Michael Leib and his Rocket Exhaust, Eleven 10 Mods, On Track, Factory Connection Honda CRF250.

Michael Leib’s racing career is interesting. Straight out of the amateur ranks, he skipped racing AMA races to take a gig racing the 250 GPs, first on a Kawasaki and later on a Husqvarna. It might be noted that Michael suffered more DNF’s, on both brands, than any other 250 Grand Prix rider. He came home at the end of the 2011 GP season and set his sights on starting his AMA career (Michael has never raced a Supercross or an AMA National). Originally, he was going to privateer it with support from Rocket Exhausts (his dad’s company), but just this week, Chad Sanner of Eleven 10 Mods agreed to support Michael with a race spec engine, engine rotation plan, Ti Bolt Kit and various other Eleven 10 Mod Honda parts.

According to Chad, “It makes more sense for Michael to race the 250 West Coast and helps Eleven 10 Mods have a strong presence there too. Rocket Exhaust has come up with a pipe that works incredibly well with our engine package and I’m looking forward to seeing Michael mix it up with the factory teams. In addition we plan on supporting Michael for the Outdoor 250 MX Series where he will be pitted out of our flat black box van alongside Alex Martin.”


PONCA CITY DIARY                                                                                

There has been a battle of press releases over the NMA leaving Ponca City or Ponca City leaving NMA or Brad leaving Angie ? here is the rundown:

#1. Ponca City land owner ABC Race Association announced that they were cutting ties with the NMA. ABC Board Chairman Tom Burg said, “It was time to move forward. We had no choice but to sever our ties with NMA.”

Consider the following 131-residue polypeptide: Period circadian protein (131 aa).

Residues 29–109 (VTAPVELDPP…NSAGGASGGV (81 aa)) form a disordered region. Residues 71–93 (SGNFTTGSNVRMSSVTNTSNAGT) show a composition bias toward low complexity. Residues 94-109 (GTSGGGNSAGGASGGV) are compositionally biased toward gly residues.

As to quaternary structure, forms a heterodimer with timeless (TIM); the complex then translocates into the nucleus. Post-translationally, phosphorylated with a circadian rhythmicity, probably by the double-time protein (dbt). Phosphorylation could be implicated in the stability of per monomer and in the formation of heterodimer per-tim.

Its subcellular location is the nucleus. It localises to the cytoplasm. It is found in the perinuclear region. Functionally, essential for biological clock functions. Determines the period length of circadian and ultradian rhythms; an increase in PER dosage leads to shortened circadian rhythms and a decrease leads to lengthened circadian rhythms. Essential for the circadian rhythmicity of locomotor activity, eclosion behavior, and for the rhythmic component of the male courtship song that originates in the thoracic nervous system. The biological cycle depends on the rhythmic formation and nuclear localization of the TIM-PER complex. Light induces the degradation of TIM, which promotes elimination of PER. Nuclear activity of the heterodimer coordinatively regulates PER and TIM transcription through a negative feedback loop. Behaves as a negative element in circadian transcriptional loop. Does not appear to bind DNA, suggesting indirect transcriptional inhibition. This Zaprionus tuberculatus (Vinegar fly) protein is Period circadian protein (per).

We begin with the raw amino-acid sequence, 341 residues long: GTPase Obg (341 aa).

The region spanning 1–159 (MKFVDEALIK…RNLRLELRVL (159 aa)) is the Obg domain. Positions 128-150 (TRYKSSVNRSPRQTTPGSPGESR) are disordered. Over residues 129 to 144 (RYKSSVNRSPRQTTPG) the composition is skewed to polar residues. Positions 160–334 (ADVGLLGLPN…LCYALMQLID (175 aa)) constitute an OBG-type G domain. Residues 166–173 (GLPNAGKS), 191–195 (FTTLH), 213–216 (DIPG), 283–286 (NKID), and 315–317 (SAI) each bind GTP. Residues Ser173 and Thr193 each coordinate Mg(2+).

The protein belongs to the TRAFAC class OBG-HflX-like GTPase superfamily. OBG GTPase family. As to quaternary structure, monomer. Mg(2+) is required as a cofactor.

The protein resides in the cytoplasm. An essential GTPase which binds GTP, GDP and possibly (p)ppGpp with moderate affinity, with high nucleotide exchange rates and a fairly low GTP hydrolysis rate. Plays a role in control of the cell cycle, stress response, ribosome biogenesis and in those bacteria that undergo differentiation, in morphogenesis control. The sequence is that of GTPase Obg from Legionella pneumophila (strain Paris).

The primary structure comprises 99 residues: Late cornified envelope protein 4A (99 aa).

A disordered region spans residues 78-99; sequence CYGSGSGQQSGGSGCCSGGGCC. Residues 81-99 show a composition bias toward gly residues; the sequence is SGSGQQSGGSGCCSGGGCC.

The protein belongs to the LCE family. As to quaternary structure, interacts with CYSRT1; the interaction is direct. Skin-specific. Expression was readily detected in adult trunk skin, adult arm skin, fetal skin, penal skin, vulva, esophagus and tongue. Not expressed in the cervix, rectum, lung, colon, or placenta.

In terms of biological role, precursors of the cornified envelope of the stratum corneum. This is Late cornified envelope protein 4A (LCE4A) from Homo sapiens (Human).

#2. The NMA sent out a press release announcing that the Ponca City race was moving to “a bigger, better and a more convenient location.” That location is the Oklahoma Motorsports Complex in Norman, Oklahoma.

#3. The Ponca City ABC announced that it had found a new organization to run its races in Ponca City…but by that time nobody cared.

In simple terms, major races move all the time (just ask the owners at the Pala AMA National, they’ll tell you), but what was important about the NMA Ponca City Grand National Championships was never Ponca City?it was the “Grand National Championships.” If the NMA takes the race to Norman, Oklahoma, that is where the riders who want to race the Grand National Championship will go. Think about the NMA World Mini Grand Prix for second. It has been at Indian Dunes, Saddleback, Escape Country and two different tracks in Nevada. As for Ponca City, its new race and its new promoters, we wish them well?because as everyone knows that what this sport needs is another Amateur Championship event.


Didn’t the FIM learn anything from trying to hold the ISDE in Mexico in 2010. The lessons learned were blatantly obvious to all but the FIM. First, many riders refused to come to Mexico out of fear of drug cartel violence (including the complete British and Australian teams). Second, the Six Days had to be shortened to five days because of threats of criminal activity. Now, the good news! There will be an FIM Mexican 250/450 Grand Prix on May 13, 2012. The location has been changed to Guadalajara (from wherever it was originally scheduled to be held). This is just another FIM mess. There has been ample warning that Mexico is not the best choice for an international event in the midst of their ongoing violence and drug war issues. Any chance that next year Afghanistan will get a GP?